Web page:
FIG. 2 shows an exemplary embodiment of a two terminal temperature transducer in accordance with the present invention;
FIG. 3 shows a plot of the difference of a PTAT and a CTAT voltage;
FIG. 4 shows an I-V curve of the device in FIG. 2 as the device sink current departs from ideal at low temperatures;
FIG. 5 shows a detailed schematic of the two terminal temperature transducer of FIG. 2; and
FIGS. 6A and 6B show plots of a simulated temperature sweep of the circuit of FIG. 5.
With reference to FIG. 2, an exemplary embodiment of a two terminal temperature transducer 20 in accordance with the present invention is shown. The transducer of the present invention operates in accordance with the temperature effects on the base-to-emitter voltage of a transistor and the difference between that voltage and the base-to-emitter voltage of a matched transistor. For example, when two matched transistors are operated at different current densities, their base-to-emitter voltages differ by an amount proportional to absolute temperature (PTAT). This voltage is given by equation (4) provided above.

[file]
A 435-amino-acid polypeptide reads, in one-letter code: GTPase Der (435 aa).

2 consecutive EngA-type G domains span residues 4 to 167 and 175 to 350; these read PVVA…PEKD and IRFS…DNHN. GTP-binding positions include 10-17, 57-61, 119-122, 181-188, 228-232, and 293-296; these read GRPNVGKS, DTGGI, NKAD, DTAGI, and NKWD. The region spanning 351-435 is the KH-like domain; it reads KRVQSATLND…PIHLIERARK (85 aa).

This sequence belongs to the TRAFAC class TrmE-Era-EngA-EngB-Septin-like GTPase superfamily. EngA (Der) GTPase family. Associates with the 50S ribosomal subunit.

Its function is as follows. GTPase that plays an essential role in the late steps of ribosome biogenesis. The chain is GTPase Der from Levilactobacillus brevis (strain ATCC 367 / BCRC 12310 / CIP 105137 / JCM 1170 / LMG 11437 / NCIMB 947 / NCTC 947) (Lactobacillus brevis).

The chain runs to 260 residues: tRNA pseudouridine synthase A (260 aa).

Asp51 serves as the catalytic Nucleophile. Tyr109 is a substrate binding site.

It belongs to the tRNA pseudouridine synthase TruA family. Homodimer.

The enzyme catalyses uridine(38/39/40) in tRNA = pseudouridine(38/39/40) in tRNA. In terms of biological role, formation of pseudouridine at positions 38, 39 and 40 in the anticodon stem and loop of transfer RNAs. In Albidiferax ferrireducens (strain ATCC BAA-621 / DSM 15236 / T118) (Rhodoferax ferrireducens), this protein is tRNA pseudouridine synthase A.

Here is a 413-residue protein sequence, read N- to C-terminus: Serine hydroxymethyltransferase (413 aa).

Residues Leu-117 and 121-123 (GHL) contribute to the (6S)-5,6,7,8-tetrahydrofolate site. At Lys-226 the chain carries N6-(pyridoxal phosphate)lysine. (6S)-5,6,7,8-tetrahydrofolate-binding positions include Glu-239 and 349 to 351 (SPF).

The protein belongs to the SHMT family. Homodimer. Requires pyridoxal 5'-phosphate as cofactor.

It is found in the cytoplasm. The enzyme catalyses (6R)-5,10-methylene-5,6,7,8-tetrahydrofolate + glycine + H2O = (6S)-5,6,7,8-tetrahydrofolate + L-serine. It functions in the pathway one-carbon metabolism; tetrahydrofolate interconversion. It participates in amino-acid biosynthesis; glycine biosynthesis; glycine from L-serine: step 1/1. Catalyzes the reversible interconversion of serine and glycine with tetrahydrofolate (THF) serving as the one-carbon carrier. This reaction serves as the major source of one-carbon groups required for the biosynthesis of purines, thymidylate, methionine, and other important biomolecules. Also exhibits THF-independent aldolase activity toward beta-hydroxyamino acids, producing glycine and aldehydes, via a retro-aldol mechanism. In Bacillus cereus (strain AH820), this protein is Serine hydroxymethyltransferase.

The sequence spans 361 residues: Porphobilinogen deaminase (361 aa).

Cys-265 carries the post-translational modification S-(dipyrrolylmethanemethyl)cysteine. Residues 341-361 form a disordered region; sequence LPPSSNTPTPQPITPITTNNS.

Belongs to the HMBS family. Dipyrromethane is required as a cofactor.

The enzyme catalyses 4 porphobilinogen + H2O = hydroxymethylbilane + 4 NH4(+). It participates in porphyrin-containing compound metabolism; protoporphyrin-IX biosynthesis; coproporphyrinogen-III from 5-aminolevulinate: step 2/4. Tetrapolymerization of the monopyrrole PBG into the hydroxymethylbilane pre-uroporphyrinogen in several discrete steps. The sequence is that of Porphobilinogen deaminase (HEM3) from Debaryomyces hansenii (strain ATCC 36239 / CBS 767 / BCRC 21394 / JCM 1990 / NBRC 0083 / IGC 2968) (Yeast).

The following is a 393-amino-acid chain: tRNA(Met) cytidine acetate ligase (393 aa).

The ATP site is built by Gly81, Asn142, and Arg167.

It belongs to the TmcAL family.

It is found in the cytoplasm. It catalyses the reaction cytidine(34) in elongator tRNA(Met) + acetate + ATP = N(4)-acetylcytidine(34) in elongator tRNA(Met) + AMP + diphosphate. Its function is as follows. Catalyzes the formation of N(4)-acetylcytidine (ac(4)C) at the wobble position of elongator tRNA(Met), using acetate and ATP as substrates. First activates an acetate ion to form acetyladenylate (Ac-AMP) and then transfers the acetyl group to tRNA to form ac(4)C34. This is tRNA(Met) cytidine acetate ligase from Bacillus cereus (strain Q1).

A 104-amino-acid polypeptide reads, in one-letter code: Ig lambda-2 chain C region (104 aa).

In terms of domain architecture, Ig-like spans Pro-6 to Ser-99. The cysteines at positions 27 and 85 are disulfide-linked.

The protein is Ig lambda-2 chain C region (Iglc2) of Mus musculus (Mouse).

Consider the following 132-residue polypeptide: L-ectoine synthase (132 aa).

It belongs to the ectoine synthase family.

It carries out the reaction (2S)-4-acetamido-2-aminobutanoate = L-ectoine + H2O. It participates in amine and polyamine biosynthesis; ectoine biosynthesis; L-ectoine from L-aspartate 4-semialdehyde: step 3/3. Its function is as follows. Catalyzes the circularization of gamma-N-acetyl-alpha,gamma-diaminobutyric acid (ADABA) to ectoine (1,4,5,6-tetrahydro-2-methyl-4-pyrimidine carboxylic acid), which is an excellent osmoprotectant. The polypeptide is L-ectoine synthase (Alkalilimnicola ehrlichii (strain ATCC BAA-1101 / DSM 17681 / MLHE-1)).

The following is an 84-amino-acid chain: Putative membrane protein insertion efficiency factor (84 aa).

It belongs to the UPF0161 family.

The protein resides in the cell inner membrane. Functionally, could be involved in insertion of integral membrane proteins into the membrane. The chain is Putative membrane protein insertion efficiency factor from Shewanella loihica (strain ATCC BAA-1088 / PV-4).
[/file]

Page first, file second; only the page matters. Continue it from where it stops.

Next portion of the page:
In turn, the base-to-emitter voltage of a transistor is dependably temperature sensitive as it falls to zero at a temperature related to how the transistor is made and the collector current of the device. If this decline is extrapolated to low temperatures, however, the voltage at zero (absolute) will be nearly independent of how the transistor is made, as long as the collector current function used has zero as its limit at zero and is positive for all other positive transistor temperatures. In other words, the temperature behavior of the base-to-emitter voltage around room temperature can be extrapolated toward a single value at zero. If the collector current is made to be PTAT, the voltage intercept at zero will be almost independent of how the transistor is made or of the actual room temperature bias current. The intercept approximates the extrapolated band gap voltage. This extrapolated voltage is the complement of a PTAT voltage with respect to the intercept value of the band gap voltage or is complementary to absolute temperature (CTAT).